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There is a long history of byelection defeats triggering major concerns or changes in a government and Victorian Labor’s loss of Northcote to the Greens on Saturday may very well be another classic of the genre.

The Andrews government threw everything at Northcote — pork-barrelling of school funding, slick preference deals with minor parties such as Reason, Animal Justice and the Liberal Democrats, $500,000 in party funding which included buying up all the best billboard sites, a range of new progressive policies and a steady stream of cabinet minister visits to the seat.

No stone was left unturned, including the deployment of almost 100 payroll personnel (MPs, staffers, paid union officials, etc) on Saturday and two-man teams hitting polling booths at lunch time on Friday to secure the best spots for bunting and corflutes.

So why did they lose?

Alas, the benefit of incumbency and big party resources was swept aside by a stunning Greens ground game involving more than 500 volunteers. The Greens outdid Labor in terms of residents putting up placards on their front fences by about five to one.

The preselection of Lidia Thorpe was the other decisive factor – the symbolism of Northcote voters making history by putting the first Indigenous woman into the Victorian Parliament was a powerful message for the door-knocking Green army to sell.

And the intelligent Northcote voters knew they could vote for Lidia Thorpe without jeopardising a progressive Labor government.

Labor’s Clare Burns was a good candidate too – but another right-wing union official who works at Trades Hall wasn’t a compelling proposition to voters. Maybe it’s time the ALP Left faction in Victoria was given Northcote because the Right certainly had no response to the Greens’ campaign on developer and gambling industry donations that Labor continues to take.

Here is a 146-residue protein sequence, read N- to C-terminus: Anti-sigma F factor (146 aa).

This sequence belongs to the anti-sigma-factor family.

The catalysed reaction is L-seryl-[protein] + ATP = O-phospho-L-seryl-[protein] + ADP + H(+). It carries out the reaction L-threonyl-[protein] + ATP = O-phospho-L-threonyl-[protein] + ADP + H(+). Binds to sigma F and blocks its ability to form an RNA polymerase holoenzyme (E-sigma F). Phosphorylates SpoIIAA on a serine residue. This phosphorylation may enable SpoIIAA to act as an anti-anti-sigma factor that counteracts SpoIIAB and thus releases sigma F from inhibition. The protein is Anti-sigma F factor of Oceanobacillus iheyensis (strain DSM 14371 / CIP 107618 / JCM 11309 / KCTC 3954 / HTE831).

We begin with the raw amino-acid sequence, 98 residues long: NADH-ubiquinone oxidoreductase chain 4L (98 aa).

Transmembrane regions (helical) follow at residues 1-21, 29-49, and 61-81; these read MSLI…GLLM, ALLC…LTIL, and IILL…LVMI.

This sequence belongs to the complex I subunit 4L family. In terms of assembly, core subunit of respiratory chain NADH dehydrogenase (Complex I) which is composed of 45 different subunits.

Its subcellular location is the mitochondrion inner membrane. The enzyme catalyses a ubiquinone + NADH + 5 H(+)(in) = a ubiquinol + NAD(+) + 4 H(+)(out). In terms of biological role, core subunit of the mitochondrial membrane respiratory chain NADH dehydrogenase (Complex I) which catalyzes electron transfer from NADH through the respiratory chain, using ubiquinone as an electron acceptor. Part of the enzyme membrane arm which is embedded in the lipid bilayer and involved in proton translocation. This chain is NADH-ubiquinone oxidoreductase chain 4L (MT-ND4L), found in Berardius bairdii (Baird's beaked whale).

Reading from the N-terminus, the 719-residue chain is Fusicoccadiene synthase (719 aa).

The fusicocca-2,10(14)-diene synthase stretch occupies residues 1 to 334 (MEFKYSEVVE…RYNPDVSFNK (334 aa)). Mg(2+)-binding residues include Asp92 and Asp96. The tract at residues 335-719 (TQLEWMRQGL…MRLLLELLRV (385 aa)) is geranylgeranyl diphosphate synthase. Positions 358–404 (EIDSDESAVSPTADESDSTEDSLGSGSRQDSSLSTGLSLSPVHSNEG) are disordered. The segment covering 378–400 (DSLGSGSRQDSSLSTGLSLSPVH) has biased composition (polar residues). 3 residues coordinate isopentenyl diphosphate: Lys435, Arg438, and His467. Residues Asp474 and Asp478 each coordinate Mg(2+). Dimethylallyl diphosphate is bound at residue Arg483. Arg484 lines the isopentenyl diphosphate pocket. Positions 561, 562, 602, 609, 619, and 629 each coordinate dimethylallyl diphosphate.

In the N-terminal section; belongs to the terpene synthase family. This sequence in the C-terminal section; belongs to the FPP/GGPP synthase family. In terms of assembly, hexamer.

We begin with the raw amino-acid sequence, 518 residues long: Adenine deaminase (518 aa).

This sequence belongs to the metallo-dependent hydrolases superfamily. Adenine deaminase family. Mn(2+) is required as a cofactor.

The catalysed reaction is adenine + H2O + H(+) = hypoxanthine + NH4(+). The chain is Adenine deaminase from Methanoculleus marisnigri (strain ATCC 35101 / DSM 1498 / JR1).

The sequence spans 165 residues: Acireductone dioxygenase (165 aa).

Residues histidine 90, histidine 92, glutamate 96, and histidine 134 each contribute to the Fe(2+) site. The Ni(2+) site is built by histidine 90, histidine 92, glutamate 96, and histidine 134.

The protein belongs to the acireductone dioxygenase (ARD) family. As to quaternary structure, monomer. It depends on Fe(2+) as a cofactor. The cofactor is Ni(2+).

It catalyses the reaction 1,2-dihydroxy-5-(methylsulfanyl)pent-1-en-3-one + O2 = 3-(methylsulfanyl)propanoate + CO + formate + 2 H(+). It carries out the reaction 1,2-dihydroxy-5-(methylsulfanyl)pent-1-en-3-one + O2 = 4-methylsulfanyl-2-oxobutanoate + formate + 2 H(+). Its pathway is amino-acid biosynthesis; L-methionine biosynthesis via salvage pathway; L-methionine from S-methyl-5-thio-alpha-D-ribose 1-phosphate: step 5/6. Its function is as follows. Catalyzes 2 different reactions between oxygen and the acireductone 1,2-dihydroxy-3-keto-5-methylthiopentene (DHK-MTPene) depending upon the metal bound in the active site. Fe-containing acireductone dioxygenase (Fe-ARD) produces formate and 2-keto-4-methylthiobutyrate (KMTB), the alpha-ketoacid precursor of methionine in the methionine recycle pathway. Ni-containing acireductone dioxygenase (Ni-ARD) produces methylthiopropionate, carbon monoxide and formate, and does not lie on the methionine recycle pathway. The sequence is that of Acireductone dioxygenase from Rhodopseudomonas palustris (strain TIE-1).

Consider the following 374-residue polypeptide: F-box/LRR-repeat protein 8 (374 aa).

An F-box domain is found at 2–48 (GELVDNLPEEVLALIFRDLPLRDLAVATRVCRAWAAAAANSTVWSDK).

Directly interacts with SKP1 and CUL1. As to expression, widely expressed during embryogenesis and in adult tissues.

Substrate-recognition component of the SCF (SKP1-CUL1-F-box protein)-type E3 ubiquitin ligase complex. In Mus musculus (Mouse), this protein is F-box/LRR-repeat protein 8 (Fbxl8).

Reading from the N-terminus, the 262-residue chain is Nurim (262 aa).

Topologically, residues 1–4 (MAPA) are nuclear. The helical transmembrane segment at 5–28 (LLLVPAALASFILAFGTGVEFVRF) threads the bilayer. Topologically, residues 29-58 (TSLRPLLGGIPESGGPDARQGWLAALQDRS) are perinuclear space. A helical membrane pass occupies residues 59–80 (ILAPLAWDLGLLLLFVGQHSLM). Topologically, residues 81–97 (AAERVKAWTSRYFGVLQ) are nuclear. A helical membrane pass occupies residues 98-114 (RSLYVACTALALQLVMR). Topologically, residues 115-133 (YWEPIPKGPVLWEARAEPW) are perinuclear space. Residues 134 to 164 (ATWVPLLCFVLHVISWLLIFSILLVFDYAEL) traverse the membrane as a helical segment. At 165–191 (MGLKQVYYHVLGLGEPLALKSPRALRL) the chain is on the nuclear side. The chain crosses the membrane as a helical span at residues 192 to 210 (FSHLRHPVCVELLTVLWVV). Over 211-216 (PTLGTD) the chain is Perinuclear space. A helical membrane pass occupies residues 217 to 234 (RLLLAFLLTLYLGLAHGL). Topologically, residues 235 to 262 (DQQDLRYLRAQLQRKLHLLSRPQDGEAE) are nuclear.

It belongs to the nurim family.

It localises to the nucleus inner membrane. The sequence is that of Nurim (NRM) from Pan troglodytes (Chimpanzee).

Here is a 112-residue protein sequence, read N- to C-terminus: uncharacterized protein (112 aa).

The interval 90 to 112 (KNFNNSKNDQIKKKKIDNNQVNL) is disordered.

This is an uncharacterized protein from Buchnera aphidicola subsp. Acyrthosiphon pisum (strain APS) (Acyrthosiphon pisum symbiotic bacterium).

Byelections often lead to major protest votes but when the incumbent dies in tragic circumstances, as occurred with Fiona Richardson, the swing is usually much less.

A 12% swing against Labor in these circumstances makes the result all the more remarkable, especially given the government is performing quite well and the Northcote campaign was seemingly well executed.

How will Victorian Labor respond?

What will Labor under Daniel Andrew do given these sorts of swings normally presage a defeat at the next election?

We all knew Paul Keating was in huge trouble when his government got smashed in the March 1995 Canberra byelection when Labor’s primary vote crashed by 21.78%.

It was a similar story for Kristina Keneally in 2010 when Labor suffered a 25.7% swing against in it the Penrith byelection, which was later credited with giving momentum to Julia Gillard’s successful challenge against Kevin Rudd a few weeks later.

From Labor’s point of view, Saturday’s election was clearly a twin failure in terms of getting out the vote and persuading electors not to defect to the Greens, so the puzzling thing is why their polling didn’t pick this up and why they kept spending so much money as if it was always close.

I visited eight Northcote booths on Saturday pushing an anti-pokies message after the Labor government last month rushed legislation through the lower house which will issue new 20 year pokies licences until 2042.

All requests to stop, slow down, listen to victims, change direction or amend the legislation have been ignored by a government seemingly beholden to the pokies barrens. Before the Northcote earthquake, the upper house debate was scheduled to begin next week. This may now change.

The Greens have a strong anti-pokies platform so we put up corflutes, generated media, did a Tim Costello street walk in Northcote, surveyed the candidates and handed out material to electors on Saturday.

For some strange reason, the government gave ground on several other progressive issues — supervised injecting rooms, plastic bags, more power for renters – but ploughed on with its pokies legislation mid-campaign.

Tasmanian Labor is seriously considering going to next year’s election with a policy of removing the pokies from pubs and clubs, so Victorian Labor’s “business as usual” approach is under pressure and progressive voters certainly don’t like all the state-sponsored abuse and exploitation caused by letting high intensity pokies operate 20 hours a day in venues across Victoria.

Stephen Mayne is Communications Adviser for The Alliance for Gambling Reform and was not paid for this item.

Peter Fray

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